Its the opening weekend of muzzle loading season in the
Big Cypress National Preserve. We enjoyed a four day hunting trip. The
weather was very good to us, after threatening us with a hurricane. We
were not successful with a harvest, but we could have been, that's a story
I will tell, but first let me update you on the progress of the BICY's new
cabin at Camp Calusa.
As you can see from the picture to the right, they are almost finished
with the new cabin. Its a pretty and cozy looking cabin. Freshly painted,
with seemingly only the hanging of some shutters left to do. I can't wait
for my next trip to see how it is furnished. Will it be military style,
with metal bunk beds, or will it be more of a at home look, with single
beds, night stands and modesty screens. After all, it has to be Coed you
know. Will it have that large screen TV or just a radio to listen too.
I will keep you updated, on how your tax dollars are being spent..
New Cabin at Camp Calusa
Four of us from Sixpack have hunted Sat. Sun and now Mon. morning our
last day of the hunt. None of us, including the surrounding camps, has
been successful so far. Tony and I have sat on stands over looking an area
that has fresh hog sign. Each morning and afternoon, we have heard hogs
grunting and crashing through the pine island out in front of us, but none
have been seen. This morning has been quiet, so the last half hour before
having to return to camp, I decided to scout a little, to see where to set
the stand for the general gun season.
As I ease along the edge of the pine island, I hear a quiet sound, like a
twig breaking. I stop and listen, looking in the thick palmettos. The dark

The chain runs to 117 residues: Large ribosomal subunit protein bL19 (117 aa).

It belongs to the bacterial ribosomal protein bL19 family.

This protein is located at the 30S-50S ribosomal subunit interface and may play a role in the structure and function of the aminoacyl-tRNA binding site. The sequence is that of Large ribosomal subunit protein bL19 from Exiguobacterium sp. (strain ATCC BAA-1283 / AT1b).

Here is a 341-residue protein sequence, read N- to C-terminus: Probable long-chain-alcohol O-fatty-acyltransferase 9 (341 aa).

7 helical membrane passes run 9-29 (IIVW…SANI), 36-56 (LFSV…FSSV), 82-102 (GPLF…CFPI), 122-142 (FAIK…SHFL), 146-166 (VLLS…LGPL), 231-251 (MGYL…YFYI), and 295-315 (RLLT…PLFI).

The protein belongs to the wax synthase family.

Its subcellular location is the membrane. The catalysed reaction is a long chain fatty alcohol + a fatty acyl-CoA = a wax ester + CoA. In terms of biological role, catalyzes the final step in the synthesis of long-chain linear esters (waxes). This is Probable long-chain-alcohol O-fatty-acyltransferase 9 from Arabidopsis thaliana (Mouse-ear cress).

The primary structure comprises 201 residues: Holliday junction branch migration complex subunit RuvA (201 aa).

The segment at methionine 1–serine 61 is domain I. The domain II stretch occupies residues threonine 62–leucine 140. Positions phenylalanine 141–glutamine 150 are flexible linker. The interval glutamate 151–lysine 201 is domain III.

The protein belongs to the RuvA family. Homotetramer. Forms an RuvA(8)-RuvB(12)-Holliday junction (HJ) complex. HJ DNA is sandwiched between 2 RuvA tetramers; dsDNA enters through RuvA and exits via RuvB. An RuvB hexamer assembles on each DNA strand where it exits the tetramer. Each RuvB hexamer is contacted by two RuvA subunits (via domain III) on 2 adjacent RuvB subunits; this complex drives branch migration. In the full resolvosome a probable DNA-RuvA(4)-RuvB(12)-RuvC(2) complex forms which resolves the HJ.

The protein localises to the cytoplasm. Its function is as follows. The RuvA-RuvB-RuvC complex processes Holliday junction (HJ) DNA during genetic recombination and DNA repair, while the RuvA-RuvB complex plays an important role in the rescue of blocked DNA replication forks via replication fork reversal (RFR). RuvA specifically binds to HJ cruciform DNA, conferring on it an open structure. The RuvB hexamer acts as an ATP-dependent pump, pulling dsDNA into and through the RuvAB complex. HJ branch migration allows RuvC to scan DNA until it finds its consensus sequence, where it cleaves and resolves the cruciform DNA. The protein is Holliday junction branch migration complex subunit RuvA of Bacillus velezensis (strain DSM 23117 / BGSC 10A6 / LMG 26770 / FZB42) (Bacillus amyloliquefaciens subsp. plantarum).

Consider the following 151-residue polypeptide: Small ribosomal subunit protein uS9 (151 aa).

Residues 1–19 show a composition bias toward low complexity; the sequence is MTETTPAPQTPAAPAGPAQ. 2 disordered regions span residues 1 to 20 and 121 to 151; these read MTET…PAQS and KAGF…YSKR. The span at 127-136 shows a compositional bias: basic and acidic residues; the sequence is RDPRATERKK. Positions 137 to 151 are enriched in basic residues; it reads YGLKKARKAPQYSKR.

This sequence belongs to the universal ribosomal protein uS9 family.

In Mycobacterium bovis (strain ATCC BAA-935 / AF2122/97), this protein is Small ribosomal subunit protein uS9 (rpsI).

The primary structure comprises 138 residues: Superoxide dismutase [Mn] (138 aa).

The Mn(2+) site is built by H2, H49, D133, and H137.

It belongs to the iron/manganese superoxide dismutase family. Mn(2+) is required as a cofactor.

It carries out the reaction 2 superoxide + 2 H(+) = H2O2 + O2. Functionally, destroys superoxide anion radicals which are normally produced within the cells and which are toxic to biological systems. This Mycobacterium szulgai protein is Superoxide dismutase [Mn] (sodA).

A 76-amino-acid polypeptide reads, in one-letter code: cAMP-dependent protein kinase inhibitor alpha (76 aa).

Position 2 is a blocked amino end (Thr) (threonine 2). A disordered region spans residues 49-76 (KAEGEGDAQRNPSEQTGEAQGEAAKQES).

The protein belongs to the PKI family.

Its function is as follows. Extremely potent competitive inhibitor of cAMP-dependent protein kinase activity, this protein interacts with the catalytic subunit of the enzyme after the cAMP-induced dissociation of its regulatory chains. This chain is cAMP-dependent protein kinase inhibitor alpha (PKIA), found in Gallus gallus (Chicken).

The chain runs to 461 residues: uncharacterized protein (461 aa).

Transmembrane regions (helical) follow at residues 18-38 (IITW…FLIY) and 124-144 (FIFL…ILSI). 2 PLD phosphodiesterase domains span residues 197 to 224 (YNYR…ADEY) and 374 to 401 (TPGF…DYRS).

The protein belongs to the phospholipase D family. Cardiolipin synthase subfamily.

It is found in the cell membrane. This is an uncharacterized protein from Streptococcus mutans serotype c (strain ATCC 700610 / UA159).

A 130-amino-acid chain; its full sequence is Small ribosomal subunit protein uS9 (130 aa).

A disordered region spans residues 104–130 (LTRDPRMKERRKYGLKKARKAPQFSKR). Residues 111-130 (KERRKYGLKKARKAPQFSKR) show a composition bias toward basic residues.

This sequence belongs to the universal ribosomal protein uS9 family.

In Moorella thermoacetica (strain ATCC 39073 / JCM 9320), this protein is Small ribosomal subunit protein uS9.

shape of a hog slips by an opening in the palmettos, about twenty feet
from me. I cock the hammer on my muzzle loader and the click makes the hog
freeze. It has stopped where I can't see it. I take a quiet step forward
and the hog quickly moves forward about five feet. Now its shape is
visible to me through the palmettos and I put the sights on its chest and
pull the trigger. I hear a click and so does the hog. It quickly runs
about twenty feet away and starts that deep breathing they do, when they
are trying to smell something. Its a deep sound that would terrorize you,
if you didn't know it was coming from a hog. The hog never did see me, but
the second click, made by the set trigger was enough to send it running. I
had pulled the second (set) trigger in my excitement, rather then the
first one that would have fired the gun. That's hunting, if it was a sure
thing, it wouldn't be fun.
I did get a report that Franklin, from Bears Den, got himself a 2 1/2 year
old, fork horn buck, opening weekend. Franklin, who is more my age, showed
those young Bears Den guys, how to do it. They got blanked.
On the trip out, as we got down to Buckskin Prairie,
Bob's buggy, had a old pine stump jump out in front of it. So as you can
see in the picture on the right, the trip to the hard road was delayed.
When ever you are in the swamp, and you come across a scene like this, you
know something bad has happened to a buggy.
Bob's buggy had a badly bent tie rod. He tried to straighten the tie rod
by pulling on it with a strap, but that didn't work out. So it was removed
and straightened by wedging it in the frame of a buggy and three
guys putting their collective weight on it. It was soon replaced and off
The rest of the trip to the hard road was un-eventful. For those of you
that are wondering how well the hardened trail is holding up under the wet
season, its not, on the bottom end. The area where it cuts across a
prairie, it is washing out in big holes. In the area that follows the old
logging trail (monument road), its holding up well.
Buggy breakdown on Buckskin Prairie